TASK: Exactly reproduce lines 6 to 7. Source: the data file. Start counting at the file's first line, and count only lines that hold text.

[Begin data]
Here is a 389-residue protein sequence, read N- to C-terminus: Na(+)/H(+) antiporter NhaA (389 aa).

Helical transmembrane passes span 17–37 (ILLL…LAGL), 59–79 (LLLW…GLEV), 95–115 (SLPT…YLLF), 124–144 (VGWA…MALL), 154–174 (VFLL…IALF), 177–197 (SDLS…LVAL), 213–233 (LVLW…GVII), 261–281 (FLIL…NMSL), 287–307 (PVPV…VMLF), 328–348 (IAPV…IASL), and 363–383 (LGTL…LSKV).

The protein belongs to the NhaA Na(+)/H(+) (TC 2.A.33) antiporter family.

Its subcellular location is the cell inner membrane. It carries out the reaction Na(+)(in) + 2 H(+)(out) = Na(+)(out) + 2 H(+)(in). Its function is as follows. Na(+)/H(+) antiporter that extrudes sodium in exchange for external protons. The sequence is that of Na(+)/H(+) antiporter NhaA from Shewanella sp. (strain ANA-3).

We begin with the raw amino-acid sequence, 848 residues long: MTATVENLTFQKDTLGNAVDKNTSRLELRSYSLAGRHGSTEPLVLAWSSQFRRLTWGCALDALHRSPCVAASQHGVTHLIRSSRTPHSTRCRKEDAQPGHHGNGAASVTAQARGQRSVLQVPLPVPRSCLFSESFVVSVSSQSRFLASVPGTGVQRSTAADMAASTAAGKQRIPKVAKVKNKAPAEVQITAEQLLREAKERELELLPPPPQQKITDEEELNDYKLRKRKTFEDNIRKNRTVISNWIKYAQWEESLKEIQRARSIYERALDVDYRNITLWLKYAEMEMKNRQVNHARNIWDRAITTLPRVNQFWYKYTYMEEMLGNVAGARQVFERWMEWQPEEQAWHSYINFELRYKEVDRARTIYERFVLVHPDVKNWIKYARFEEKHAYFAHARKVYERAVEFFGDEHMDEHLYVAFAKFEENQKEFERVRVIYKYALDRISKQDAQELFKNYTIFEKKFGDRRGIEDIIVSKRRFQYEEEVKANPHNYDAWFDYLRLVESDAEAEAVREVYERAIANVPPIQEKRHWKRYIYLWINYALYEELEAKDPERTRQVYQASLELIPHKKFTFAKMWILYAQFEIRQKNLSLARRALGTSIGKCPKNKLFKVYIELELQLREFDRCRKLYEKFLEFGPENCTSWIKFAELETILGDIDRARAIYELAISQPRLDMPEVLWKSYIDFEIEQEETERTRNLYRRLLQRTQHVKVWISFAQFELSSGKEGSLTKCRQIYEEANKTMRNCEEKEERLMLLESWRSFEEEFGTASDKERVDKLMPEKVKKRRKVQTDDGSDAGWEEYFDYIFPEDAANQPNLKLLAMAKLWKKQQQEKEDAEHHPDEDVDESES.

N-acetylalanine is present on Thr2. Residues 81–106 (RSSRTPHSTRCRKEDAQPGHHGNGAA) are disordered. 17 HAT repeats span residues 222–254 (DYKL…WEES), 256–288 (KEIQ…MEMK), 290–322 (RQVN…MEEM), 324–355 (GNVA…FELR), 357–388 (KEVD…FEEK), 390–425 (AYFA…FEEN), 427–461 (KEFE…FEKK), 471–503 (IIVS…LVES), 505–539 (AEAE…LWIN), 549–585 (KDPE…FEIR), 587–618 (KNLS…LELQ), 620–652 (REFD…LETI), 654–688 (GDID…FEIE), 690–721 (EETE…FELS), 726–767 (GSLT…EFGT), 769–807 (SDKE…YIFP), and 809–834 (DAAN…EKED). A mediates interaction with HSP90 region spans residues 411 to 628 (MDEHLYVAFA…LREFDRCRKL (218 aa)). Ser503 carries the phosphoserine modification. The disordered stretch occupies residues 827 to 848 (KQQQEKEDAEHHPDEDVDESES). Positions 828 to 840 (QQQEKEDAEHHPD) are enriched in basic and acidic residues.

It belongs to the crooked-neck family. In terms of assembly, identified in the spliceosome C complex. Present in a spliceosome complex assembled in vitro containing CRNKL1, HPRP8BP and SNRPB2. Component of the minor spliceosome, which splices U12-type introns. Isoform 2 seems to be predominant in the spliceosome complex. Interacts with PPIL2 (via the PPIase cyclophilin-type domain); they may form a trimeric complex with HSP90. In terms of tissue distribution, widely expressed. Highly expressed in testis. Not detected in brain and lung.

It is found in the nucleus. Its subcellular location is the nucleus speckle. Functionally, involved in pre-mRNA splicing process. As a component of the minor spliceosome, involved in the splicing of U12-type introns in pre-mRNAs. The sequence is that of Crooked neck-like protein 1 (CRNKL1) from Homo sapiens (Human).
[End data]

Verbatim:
N-acetylalanine is present on Thr2. Residues 81–106 (RSSRTPHSTRCRKEDAQPGHHGNGAA) are disordered. 17 HAT repeats span residues 222–254 (DYKL…WEES), 256–288 (KEIQ…MEMK), 290–322 (RQVN…MEEM), 324–355 (GNVA…FELR), 357–388 (KEVD…FEEK), 390–425 (AYFA…FEEN), 427–461 (KEFE…FEKK), 471–503 (IIVS…LVES), 505–539 (AEAE…LWIN), 549–585 (KDPE…FEIR), 587–618 (KNLS…LELQ), 620–652 (REFD…LETI), 654–688 (GDID…FEIE), 690–721 (EETE…FELS), 726–767 (GSLT…EFGT), 769–807 (SDKE…YIFP), and 809–834 (DAAN…EKED). A mediates interaction with HSP90 region spans residues 411 to 628 (MDEHLYVAFA…LREFDRCRKL (218 aa)). Ser503 carries the phosphoserine modification. The disordered stretch occupies residues 827 to 848 (KQQQEKEDAEHHPDEDVDESES). Positions 828 to 840 (QQQEKEDAEHHPD) are enriched in basic and acidic residues.

It belongs to the crooked-neck family. In terms of assembly, identified in the spliceosome C complex. Present in a spliceosome complex assembled in vitro containing CRNKL1, HPRP8BP and SNRPB2. Component of the minor spliceosome, which splices U12-type introns. Isoform 2 seems to be predominant in the spliceosome complex. Interacts with PPIL2 (via the PPIase cyclophilin-type domain); they may form a trimeric complex with HSP90. In terms of tissue distribution, widely expressed. Highly expressed in testis. Not detected in brain and lung.